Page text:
First Author: M.Silva PORTUGAL
Co Author(s): M. Falcao S. Penas F. Pedro V. Fernandes V. Rosas F. Falcao Reis
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Diabetic macular edema (DME) is caused by breakdown of the blood-retinal barrier and leaking microaneurysms. Because vascular endothelial growth factor (VEGF) is the primary factor for retinal vascular hyperpermeability, anti-VEGF agents are used as first line therapy for DME, improving edema and vision in some patients. In contrast, anti-VEGF resistant DME, suggests chronic inflammation. Recently, many clinical studies have found that some eyes with DME have poor visual outcomes despite successful treatment and complete resolution of edema. The purpose of this analysis is to report the efficacy outcomes after treatment with 0.2 μg/day FAc implant in real-life practice.
São João Hospital, Oporto - Portugal
Twelve patients (12 eyes) with chronic DME who had undergone FAc single implant insertion were assessed. All patients had previously been treated with anti-vascular endothelial growth factor agents and/or short-acting steroids. The mean follow-up was 7.3±1.2 months (mean± standard error). Mean functional and anatomical responses were assessed by best corrected visual acuity (BCVA) in early treatment diabetic retinopathy study (ETDRS) letters and optical coherence tomography (OCT) examinations, respectively. Safety outcome measures included mean change in intraocular pressure (IOP).
All eyes had previously been injected with intravitreal anti-VEGF (mean, 5.3±1.3; range, 0 to 14) and/or steroid (mean, 4.7±0.5; range, 2 to 7). The mean duration of DME was 5±0.4 years. The mean BCVA went from 54.3±3.9 to 56.4±3.9 ETDRS letters (p=0.466) and mean central macular thickness (CMT) decreased from 533.3±73.5 to 332.6±31.1 µm (p=0.025). The mean IOP increase at last observation was -0.1± 0.90 versus 14.2±1.1 (p=0.905).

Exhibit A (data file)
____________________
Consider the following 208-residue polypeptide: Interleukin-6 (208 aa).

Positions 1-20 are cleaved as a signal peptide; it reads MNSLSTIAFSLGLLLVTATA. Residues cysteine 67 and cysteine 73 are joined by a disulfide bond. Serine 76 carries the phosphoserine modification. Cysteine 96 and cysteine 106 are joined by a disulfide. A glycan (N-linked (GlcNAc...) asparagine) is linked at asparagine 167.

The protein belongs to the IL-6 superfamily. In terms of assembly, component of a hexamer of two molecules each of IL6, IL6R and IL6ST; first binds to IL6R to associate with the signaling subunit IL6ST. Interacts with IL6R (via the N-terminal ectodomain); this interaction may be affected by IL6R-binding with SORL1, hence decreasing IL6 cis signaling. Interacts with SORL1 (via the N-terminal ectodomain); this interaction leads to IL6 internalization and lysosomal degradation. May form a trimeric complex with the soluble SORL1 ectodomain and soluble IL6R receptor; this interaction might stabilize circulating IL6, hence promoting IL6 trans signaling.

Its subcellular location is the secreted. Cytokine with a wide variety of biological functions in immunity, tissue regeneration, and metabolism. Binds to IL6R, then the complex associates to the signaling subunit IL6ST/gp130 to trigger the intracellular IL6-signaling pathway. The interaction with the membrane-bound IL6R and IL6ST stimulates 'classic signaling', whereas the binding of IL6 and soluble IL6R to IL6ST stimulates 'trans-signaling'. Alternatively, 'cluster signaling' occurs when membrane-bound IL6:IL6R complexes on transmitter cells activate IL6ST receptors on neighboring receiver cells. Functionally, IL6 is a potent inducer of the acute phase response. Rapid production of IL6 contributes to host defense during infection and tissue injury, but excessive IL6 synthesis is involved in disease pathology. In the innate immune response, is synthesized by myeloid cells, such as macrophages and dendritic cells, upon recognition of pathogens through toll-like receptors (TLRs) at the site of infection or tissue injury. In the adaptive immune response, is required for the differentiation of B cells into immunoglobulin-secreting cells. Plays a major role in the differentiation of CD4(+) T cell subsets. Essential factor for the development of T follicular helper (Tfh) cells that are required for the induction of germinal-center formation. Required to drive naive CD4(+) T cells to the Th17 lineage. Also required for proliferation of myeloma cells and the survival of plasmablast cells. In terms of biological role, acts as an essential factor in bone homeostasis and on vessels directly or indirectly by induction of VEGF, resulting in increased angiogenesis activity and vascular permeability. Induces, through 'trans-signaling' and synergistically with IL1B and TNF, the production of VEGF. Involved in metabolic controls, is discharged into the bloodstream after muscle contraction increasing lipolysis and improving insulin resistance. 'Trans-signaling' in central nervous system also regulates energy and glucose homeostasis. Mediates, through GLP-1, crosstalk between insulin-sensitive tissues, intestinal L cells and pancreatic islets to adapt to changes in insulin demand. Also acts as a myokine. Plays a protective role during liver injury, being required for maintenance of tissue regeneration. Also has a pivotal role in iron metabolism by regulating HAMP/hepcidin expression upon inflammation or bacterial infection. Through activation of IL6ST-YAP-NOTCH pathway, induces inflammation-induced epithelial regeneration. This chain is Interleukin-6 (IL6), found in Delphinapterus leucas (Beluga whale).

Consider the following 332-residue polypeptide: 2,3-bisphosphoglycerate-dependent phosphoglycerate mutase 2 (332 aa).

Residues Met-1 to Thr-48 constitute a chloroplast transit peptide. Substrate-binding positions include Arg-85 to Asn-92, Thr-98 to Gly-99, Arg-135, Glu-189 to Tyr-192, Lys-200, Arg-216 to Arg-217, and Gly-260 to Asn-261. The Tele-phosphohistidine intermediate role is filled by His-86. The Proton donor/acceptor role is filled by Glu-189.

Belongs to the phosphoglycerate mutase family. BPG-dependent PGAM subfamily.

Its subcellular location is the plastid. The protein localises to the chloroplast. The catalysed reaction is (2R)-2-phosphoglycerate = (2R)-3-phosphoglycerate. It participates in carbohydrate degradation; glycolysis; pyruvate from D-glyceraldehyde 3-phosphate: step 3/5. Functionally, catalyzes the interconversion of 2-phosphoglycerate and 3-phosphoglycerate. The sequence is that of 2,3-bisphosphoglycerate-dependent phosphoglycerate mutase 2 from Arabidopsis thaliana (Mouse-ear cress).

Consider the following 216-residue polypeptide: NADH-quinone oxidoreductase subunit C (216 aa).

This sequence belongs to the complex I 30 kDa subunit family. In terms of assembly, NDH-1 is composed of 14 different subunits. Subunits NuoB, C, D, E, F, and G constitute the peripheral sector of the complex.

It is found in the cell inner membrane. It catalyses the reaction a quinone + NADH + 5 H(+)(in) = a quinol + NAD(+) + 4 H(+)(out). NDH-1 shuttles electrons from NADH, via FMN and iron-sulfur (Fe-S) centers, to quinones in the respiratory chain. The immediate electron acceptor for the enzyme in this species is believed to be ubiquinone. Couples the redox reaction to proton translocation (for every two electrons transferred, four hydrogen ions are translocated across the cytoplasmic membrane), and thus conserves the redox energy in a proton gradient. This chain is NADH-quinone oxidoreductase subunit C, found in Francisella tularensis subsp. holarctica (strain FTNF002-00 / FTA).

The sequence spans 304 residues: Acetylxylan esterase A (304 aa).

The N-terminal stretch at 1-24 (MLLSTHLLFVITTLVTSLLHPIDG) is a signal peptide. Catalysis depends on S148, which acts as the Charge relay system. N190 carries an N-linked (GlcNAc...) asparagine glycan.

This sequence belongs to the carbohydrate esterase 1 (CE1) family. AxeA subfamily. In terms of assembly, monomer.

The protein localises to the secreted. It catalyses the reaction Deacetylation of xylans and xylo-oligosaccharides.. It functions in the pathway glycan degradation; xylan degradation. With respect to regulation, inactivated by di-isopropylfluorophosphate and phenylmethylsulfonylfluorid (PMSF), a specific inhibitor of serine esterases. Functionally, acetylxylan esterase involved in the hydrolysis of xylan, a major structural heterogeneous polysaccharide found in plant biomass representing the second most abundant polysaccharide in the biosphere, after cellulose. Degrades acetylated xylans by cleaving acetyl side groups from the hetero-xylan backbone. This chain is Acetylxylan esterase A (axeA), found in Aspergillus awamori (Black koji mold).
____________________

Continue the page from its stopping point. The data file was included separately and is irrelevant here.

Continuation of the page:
Data from real-life clinical practice shows that the FAc implant contribute to improvements in BCVA and statistically significant improvements in CMT in chronic DME patients insufficiently responsive to current treatment options. These results are in line with the latest observations that imply that visual acuity is likely multi-factorial and maybe related to damage or disruption of the retinal architecture or direct photoreceptor damage. In this analysis patients received an elevated number of previous anti-VEGF and/or short-acting corticosteroids and presented a long duration of DME, which may have compromised the integrity of the retinal and the visual outcomes. This hypothesis still should be proven but many papers have addressed the use of imagining techniques for the identification of reliable markers of current and future visual acuity in patients with DME. The real-life clinical practice of the FAc intravitreal implant has shown efficacy equivalent to that seen in a few cases reports in the public domain. This results have also shown that the number of patients experiencing an elevation in IOP may be fewer than reported in the FAME studies. This suggests that FAc intravitreal implant may be considered early in the DME treatment pathway. Further follow-up and monitoring is ongoing.